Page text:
Porcelain Raft Microclimate

Porcelain Raft Microclimate
Four years since his last full-length album, L.A.-based songwriter Mauro Remiddi — better known as Porcelain Raft — has evidently had time to branch out sonically on his new album Microclimate. The wide-ranging record stretches from hints of anthemic pop right through to orchestral music, but as a whole, it's something of a mixed bag.
Microclimate starts out in familiar territory with "The Earth Before Us" and "Distant Shore," the airy, ambient and ghostly electronic sounds ripped from the dream-pop playbook but given an edge by Remiddi's distinct voice. Then, the experimentation starts: "Big Sur" brings in guitars that straddle a strange line between folk and surf, but the attempt to inject a sense of earthiness comes off as cheesy.
"Rolling Over" and "Bring Me to the River" are far more successful in adding new instruments to Remiddi's palette — minimalistic piano in the former adds a neat sense of urgency, while the latter's string section, accompanied by beats, feels like a true stylistic innovation — but elsewhere, Remiddi seems to have issues with positivity; the tracks in major keys here fall flat. "The Poets Were Right," an out-of-place slow jam, is one example, made worse by its jarring transition from previous track "Accelerating Curse," a dark slice of neatly controlled chaos.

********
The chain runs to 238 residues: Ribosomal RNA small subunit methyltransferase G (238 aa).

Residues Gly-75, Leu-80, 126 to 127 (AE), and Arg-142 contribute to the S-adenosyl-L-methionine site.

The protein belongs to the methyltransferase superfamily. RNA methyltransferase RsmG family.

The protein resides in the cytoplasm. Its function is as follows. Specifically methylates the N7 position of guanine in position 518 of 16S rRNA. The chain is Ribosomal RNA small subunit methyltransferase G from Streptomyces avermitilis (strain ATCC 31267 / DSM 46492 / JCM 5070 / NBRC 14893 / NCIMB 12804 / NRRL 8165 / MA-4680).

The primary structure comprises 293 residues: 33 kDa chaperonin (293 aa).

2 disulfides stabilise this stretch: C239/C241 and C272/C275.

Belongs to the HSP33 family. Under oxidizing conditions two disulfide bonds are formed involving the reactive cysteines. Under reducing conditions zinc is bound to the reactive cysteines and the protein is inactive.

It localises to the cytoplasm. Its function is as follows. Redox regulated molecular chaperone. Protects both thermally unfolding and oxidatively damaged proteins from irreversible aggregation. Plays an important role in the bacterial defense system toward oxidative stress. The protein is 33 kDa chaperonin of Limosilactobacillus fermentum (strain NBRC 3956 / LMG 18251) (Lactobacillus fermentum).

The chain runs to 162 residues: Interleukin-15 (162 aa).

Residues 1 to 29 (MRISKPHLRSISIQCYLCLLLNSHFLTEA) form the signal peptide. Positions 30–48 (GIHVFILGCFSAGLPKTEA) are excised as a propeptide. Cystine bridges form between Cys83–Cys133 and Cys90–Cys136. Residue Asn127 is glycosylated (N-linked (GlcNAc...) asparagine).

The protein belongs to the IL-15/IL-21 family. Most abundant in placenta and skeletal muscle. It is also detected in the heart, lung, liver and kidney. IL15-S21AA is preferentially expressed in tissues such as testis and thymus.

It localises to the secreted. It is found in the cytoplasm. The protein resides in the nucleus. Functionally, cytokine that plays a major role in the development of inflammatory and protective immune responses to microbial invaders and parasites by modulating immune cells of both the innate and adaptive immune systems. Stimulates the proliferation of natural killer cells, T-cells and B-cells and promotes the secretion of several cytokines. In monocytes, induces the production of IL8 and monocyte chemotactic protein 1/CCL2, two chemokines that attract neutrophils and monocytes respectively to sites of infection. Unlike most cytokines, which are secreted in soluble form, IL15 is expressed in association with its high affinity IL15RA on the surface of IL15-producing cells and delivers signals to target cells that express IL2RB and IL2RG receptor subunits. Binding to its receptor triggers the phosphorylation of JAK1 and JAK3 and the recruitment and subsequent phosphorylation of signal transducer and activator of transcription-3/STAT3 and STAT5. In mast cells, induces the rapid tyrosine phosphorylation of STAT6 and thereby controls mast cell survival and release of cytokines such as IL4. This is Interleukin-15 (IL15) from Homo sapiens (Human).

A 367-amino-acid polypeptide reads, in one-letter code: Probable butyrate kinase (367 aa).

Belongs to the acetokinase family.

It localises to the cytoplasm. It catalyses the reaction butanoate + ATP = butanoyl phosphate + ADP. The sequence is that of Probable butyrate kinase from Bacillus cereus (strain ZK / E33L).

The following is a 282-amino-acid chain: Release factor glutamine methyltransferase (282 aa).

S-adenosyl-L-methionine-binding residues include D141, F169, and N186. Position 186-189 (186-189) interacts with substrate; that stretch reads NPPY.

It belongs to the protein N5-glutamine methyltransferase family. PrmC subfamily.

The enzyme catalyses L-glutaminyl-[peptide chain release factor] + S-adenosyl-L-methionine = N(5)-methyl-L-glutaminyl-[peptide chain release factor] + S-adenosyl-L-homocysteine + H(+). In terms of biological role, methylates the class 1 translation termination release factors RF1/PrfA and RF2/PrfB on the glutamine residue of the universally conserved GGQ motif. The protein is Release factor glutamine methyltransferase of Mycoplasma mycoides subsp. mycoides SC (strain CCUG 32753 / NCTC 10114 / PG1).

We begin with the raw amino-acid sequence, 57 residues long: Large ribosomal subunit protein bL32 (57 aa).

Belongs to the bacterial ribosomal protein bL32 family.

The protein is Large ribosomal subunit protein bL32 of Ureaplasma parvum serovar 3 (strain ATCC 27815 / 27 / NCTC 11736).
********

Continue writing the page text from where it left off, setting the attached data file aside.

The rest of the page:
Microclimate evokes feelings of displacement that Remiddi has hinted at before; musically, there's a sense of geographic movement here, as he lyrically touches on natural and urban landscapes. Fittingly, given Remiddi's diverse international experiences (including but not limited to playing in North Korea) it's a traveller's record, but not one for the wide-eyed, "wanderlusting" tourist; rather, it's one for the detached and disoriented, Bill-Murray-in-Lost-in-Translation voyager. It hits this note strikingly, but it's a shame about the sonic mishmash. (Volcanic Field)